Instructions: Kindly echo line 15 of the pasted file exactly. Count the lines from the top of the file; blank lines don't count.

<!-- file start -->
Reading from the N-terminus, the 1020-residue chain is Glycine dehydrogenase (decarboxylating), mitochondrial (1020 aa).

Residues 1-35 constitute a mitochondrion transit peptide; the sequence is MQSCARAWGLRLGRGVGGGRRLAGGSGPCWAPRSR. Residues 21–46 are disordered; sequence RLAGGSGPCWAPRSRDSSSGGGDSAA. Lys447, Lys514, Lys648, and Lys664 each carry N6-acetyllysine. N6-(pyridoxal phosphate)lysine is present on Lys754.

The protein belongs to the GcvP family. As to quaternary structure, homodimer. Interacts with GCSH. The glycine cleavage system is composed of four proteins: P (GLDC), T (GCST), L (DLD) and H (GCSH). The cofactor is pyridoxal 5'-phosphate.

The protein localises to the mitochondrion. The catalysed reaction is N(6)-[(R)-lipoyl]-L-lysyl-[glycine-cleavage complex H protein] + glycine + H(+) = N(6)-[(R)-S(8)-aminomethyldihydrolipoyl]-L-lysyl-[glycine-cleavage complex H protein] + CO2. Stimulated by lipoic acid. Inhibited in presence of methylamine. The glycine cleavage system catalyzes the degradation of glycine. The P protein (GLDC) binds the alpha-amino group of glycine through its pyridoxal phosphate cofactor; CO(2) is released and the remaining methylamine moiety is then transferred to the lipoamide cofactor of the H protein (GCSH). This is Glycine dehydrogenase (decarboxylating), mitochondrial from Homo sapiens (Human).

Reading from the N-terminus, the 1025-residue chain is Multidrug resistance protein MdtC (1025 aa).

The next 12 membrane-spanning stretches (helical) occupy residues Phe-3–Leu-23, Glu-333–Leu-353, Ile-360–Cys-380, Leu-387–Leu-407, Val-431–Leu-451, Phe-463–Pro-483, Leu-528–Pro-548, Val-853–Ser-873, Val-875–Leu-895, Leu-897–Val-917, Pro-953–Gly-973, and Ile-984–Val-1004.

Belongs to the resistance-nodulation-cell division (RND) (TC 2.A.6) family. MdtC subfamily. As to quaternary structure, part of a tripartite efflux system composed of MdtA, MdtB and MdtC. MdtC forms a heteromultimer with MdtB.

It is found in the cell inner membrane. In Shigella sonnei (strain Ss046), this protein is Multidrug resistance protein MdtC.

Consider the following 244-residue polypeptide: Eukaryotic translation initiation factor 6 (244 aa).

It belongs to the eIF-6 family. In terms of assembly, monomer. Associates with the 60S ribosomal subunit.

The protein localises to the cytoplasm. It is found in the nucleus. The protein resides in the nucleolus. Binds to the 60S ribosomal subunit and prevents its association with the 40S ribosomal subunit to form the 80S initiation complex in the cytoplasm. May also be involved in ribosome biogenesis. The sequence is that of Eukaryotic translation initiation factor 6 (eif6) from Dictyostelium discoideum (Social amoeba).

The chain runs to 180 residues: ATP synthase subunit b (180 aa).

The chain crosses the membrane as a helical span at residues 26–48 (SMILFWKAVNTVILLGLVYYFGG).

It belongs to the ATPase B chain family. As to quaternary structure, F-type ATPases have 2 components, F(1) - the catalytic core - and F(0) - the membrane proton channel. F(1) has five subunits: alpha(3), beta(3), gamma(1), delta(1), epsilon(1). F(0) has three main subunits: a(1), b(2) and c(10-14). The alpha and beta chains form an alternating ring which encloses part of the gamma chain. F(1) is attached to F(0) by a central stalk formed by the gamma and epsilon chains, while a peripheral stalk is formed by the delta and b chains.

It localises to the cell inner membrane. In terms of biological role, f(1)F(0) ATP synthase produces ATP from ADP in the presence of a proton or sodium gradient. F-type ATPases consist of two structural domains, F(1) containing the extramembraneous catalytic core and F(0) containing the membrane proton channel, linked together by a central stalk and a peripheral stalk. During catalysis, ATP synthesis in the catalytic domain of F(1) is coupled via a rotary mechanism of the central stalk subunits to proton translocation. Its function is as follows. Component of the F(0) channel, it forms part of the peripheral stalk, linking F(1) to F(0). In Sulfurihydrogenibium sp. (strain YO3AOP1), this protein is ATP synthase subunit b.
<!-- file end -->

It localises to the cell inner membrane. In terms of biological role, f(1)F(0) ATP synthase produces ATP from ADP in the presence of a proton or sodium gradient. F-type ATPases consist of two structural domains, F(1) containing the extramembraneous catalytic core and F(0) containing the membrane proton channel, linked together by a central stalk and a peripheral stalk. During catalysis, ATP synthesis in the catalytic domain of F(1) is coupled via a rotary mechanism of the central stalk subunits to proton translocation. Its function is as follows. Component of the F(0) channel, it forms part of the peripheral stalk, linking F(1) to F(0). In Sulfurihydrogenibium sp. (strain YO3AOP1), this protein is ATP synthase subunit b.